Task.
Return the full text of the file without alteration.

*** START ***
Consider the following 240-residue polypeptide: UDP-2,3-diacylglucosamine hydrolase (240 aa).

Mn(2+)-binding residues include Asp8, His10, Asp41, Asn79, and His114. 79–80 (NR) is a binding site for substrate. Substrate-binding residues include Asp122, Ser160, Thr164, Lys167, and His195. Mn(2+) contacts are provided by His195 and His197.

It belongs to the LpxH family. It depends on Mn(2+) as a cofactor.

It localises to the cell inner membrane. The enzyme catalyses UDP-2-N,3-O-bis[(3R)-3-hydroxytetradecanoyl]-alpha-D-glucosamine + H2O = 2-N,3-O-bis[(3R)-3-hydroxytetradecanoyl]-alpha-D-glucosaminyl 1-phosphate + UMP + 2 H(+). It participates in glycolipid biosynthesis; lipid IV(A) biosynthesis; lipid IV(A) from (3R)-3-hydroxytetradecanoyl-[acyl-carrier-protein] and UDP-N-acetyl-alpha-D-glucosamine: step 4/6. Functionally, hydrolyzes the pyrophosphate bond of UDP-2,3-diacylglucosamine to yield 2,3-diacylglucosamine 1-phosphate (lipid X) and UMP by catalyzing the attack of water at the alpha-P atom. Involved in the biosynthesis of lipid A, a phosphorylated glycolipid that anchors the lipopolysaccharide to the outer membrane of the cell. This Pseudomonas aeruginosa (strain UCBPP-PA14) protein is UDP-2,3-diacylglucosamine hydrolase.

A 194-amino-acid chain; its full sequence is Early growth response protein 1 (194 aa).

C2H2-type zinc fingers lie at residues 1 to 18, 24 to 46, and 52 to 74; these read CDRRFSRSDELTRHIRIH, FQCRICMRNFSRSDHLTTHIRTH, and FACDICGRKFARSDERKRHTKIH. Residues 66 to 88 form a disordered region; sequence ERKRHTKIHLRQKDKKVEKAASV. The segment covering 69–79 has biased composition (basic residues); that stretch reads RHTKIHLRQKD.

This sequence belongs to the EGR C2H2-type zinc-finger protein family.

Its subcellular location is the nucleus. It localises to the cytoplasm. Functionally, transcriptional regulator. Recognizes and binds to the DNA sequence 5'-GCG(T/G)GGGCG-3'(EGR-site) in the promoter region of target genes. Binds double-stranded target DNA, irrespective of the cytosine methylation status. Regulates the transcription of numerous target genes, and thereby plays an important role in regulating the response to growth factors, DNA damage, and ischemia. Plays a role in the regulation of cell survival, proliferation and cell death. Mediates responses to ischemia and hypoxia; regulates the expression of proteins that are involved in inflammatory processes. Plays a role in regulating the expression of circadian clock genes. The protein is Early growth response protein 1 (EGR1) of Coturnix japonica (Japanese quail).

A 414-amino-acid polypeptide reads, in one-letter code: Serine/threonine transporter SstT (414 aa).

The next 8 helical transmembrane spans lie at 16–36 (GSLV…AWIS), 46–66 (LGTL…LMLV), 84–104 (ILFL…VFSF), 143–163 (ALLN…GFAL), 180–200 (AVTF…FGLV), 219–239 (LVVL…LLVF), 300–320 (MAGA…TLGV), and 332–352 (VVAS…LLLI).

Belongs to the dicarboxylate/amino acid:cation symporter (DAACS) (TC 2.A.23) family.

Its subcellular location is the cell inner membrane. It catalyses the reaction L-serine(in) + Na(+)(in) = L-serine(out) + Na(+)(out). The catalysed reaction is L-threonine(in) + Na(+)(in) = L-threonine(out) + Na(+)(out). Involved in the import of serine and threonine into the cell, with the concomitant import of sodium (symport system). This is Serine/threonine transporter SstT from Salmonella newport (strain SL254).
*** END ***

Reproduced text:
Consider the following 240-residue polypeptide: UDP-2,3-diacylglucosamine hydrolase (240 aa).

Mn(2+)-binding residues include Asp8, His10, Asp41, Asn79, and His114. 79–80 (NR) is a binding site for substrate. Substrate-binding residues include Asp122, Ser160, Thr164, Lys167, and His195. Mn(2+) contacts are provided by His195 and His197.

It belongs to the LpxH family. It depends on Mn(2+) as a cofactor.

It localises to the cell inner membrane. The enzyme catalyses UDP-2-N,3-O-bis[(3R)-3-hydroxytetradecanoyl]-alpha-D-glucosamine + H2O = 2-N,3-O-bis[(3R)-3-hydroxytetradecanoyl]-alpha-D-glucosaminyl 1-phosphate + UMP + 2 H(+). It participates in glycolipid biosynthesis; lipid IV(A) biosynthesis; lipid IV(A) from (3R)-3-hydroxytetradecanoyl-[acyl-carrier-protein] and UDP-N-acetyl-alpha-D-glucosamine: step 4/6. Functionally, hydrolyzes the pyrophosphate bond of UDP-2,3-diacylglucosamine to yield 2,3-diacylglucosamine 1-phosphate (lipid X) and UMP by catalyzing the attack of water at the alpha-P atom. Involved in the biosynthesis of lipid A, a phosphorylated glycolipid that anchors the lipopolysaccharide to the outer membrane of the cell. This Pseudomonas aeruginosa (strain UCBPP-PA14) protein is UDP-2,3-diacylglucosamine hydrolase.

A 194-amino-acid chain; its full sequence is Early growth response protein 1 (194 aa).

C2H2-type zinc fingers lie at residues 1 to 18, 24 to 46, and 52 to 74; these read CDRRFSRSDELTRHIRIH, FQCRICMRNFSRSDHLTTHIRTH, and FACDICGRKFARSDERKRHTKIH. Residues 66 to 88 form a disordered region; sequence ERKRHTKIHLRQKDKKVEKAASV. The segment covering 69–79 has biased composition (basic residues); that stretch reads RHTKIHLRQKD.

This sequence belongs to the EGR C2H2-type zinc-finger protein family.

Its subcellular location is the nucleus. It localises to the cytoplasm. Functionally, transcriptional regulator. Recognizes and binds to the DNA sequence 5'-GCG(T/G)GGGCG-3'(EGR-site) in the promoter region of target genes. Binds double-stranded target DNA, irrespective of the cytosine methylation status. Regulates the transcription of numerous target genes, and thereby plays an important role in regulating the response to growth factors, DNA damage, and ischemia. Plays a role in the regulation of cell survival, proliferation and cell death. Mediates responses to ischemia and hypoxia; regulates the expression of proteins that are involved in inflammatory processes. Plays a role in regulating the expression of circadian clock genes. The protein is Early growth response protein 1 (EGR1) of Coturnix japonica (Japanese quail).

A 414-amino-acid polypeptide reads, in one-letter code: Serine/threonine transporter SstT (414 aa).

The next 8 helical transmembrane spans lie at 16–36 (GSLV…AWIS), 46–66 (LGTL…LMLV), 84–104 (ILFL…VFSF), 143–163 (ALLN…GFAL), 180–200 (AVTF…FGLV), 219–239 (LVVL…LLVF), 300–320 (MAGA…TLGV), and 332–352 (VVAS…LLLI).

Belongs to the dicarboxylate/amino acid:cation symporter (DAACS) (TC 2.A.23) family.

Its subcellular location is the cell inner membrane. It catalyses the reaction L-serine(in) + Na(+)(in) = L-serine(out) + Na(+)(out). The catalysed reaction is L-threonine(in) + Na(+)(in) = L-threonine(out) + Na(+)(out). Involved in the import of serine and threonine into the cell, with the concomitant import of sodium (symport system). This is Serine/threonine transporter SstT from Salmonella newport (strain SL254).